On the eve of publication of Harry Potter and the Goblet of Fire, while the big chain booksellers braced themselves for midnight pyjama parties and the Hogwarts Express prepared to steam into Platform Nine and Three Quarters at King's Cross, I visited a children's home in the north of England. One of the residents, a 13-year-old girl who is a keen reader, showed me her books: Mills and Boon, poetry anthologies and historical fiction published for adults, dog-eared jumble-sale rejects. Little Women was the most recent children's book in the selection.
The 55,300 children and young people in public care (with foster carers as well as in residential homes, or receiving support from a social worker while they live with their families) need books as badly as they need food, shelter and adults to battle on their behalf.
The right book at the right time can be an emotional lifeline as well as an educational resource. An attractive choice of new books at a formative stage is key to helping children form a reading habit that will sustain them through difficult times ahead. The provision of books for out-of-school reading is part of the local authority's role as corporate parent. This might mean training and supporting parents and foster carers to share books with children; for children in residential homes it means putting the books on the shelves in the living room. The books can and should be as various as children's tastes and abilities, from Goosebumps to Philip Pullman, but they must include the titles that set the playground alight.
The Department for Education and Employment's new guidance on educating young people in public care refers in its introduction to "the personal development of the whole child" and goes on to mention the importance of continuity and high expectations in the child's school career. Provision of a choice of enticing books is crucial to carrying out this guidance.
During the National Year of Reading, the BOOX projects, which linked libraries with youth services, established reading as a tool for tackling social exclusion. The child in the children's home s potentially the most socially excluded of all. Over the past fortnight, any child or adult who hadn't read at least one Harry Potter novel must have occasionally wondered if they were on the right planet. The experience of a nation united over a children's book is unprecedented.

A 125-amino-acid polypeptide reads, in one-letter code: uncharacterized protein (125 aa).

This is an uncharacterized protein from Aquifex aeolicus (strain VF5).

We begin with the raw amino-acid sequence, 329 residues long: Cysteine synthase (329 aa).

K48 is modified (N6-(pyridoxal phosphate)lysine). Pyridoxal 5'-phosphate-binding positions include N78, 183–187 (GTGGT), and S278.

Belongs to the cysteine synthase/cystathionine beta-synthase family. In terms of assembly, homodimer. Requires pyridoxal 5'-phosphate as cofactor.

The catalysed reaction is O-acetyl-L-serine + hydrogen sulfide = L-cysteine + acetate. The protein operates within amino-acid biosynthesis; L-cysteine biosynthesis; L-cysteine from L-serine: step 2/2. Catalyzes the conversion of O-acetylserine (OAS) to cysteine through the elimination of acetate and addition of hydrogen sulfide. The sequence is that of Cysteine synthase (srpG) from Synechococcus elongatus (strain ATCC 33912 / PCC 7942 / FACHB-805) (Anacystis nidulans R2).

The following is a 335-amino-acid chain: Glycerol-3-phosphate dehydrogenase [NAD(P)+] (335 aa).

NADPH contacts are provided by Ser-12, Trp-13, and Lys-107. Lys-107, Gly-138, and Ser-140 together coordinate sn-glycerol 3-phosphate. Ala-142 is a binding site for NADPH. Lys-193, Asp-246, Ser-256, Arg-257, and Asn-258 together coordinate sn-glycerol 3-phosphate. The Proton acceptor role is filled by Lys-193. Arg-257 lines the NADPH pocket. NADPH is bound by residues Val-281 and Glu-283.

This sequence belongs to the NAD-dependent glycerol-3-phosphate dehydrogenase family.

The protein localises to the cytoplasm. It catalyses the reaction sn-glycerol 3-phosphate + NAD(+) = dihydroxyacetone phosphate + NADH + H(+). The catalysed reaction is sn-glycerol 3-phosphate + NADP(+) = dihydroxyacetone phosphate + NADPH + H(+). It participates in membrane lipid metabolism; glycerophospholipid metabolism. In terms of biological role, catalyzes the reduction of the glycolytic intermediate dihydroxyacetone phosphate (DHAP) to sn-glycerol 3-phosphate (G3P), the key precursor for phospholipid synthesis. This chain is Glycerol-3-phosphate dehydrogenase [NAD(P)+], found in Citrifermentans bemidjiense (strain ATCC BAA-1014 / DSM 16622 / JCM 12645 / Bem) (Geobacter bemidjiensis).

The feel-good effect of a book with a shared child and adult readership, especially one which allows us to escape reality, has been both cause and effect of the recent Hogwarts media frenzy. As long as children barely old enough to pick this doorstopper of a book up can be photographed reading it in their pyjamas, and men in suits can be seen reading about wizards, it seems we can tell ourselves that we've got something right in society - we're all equal in the imaginary world. At least we are if we can afford the pound;14.99 cover price (discounts are available, of course, and a children's author making decent money at last is something to be celebrated).
Some local authorities give the staff who manage children's homes a budget for books and educational resources, including ICT provision. In one otherwise new and well-equipped home, the budget is pound;100 a year for 12 children. In that case, you don't wait for HP and the Goblet of Fire to come out in paperback; you wait until it surfaces in car boot sales.
This home is one of around 40 currently benefiting from the Right to Read project, organised by the Who Cares? Trust and the National Literacy Association and funded by the Paul Hamlyn Foundation. Libraries are being set up in children's homes in six pilot local authorities. The books donated by publishers are tailored to the age and tastes of the residents. The project is long-term, so books will be updated and replaced. The children can take them with them when they move, spend as long as they like reading them, drop them in the bath and lose them down the back of the sofa. Just like every other child who loves books.
It is hoped this pilot will lead local authorities to give the children in their care a longed-for happy ending which seems rooted in fantasyland at the moment.
for the two-minute
guide to Harry Potter and
the Goblet of Fire
Geraldine Brennan is books editor of The TES